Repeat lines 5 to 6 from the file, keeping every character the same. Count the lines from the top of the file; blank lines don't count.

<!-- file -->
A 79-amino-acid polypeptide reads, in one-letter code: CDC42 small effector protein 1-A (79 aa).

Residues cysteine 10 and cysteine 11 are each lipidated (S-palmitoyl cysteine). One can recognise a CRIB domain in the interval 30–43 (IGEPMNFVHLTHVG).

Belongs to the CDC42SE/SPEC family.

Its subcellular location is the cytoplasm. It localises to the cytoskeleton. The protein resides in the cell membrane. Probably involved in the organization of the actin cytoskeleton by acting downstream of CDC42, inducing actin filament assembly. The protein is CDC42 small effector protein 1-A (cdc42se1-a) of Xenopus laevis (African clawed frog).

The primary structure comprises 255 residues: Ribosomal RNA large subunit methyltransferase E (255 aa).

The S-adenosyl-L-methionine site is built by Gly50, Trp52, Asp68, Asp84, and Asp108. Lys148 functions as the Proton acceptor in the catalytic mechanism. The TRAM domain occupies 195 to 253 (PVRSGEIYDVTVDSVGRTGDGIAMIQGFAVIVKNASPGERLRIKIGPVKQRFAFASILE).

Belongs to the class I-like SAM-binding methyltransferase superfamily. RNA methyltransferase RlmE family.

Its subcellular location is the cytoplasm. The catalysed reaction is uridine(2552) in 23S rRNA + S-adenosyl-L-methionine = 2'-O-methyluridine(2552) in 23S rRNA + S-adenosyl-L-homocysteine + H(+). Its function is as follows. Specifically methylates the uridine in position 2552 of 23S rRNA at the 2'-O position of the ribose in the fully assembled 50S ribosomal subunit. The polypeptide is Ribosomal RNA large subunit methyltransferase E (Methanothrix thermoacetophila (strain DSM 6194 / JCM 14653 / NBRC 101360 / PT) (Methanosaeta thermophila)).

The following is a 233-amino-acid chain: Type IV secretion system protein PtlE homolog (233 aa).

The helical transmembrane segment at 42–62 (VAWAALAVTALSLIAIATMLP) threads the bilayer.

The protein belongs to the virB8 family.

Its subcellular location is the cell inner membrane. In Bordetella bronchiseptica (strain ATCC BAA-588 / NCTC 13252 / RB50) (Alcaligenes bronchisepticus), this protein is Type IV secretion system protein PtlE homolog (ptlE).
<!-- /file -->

The primary structure comprises 255 residues: Ribosomal RNA large subunit methyltransferase E (255 aa).

The S-adenosyl-L-methionine site is built by Gly50, Trp52, Asp68, Asp84, and Asp108. Lys148 functions as the Proton acceptor in the catalytic mechanism. The TRAM domain occupies 195 to 253 (PVRSGEIYDVTVDSVGRTGDGIAMIQGFAVIVKNASPGERLRIKIGPVKQRFAFASILE).